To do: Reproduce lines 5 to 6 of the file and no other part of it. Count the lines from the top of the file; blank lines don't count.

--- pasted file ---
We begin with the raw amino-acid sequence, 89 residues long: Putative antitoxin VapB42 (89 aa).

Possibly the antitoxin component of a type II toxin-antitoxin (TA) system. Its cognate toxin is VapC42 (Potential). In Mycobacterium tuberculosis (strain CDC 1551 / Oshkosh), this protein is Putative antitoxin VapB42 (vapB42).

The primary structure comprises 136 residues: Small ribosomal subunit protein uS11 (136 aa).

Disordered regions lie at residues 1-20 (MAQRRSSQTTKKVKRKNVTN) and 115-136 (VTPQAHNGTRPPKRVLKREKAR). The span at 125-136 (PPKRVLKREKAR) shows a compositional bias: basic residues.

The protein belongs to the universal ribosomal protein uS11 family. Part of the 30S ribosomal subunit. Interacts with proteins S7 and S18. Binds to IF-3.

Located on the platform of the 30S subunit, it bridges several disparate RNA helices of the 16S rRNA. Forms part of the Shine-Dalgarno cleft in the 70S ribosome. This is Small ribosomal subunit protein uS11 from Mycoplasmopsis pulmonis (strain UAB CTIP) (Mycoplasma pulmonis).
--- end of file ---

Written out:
The protein belongs to the universal ribosomal protein uS11 family. Part of the 30S ribosomal subunit. Interacts with proteins S7 and S18. Binds to IF-3.

Located on the platform of the 30S subunit, it bridges several disparate RNA helices of the 16S rRNA. Forms part of the Shine-Dalgarno cleft in the 70S ribosome. This is Small ribosomal subunit protein uS11 from Mycoplasmopsis pulmonis (strain UAB CTIP) (Mycoplasma pulmonis).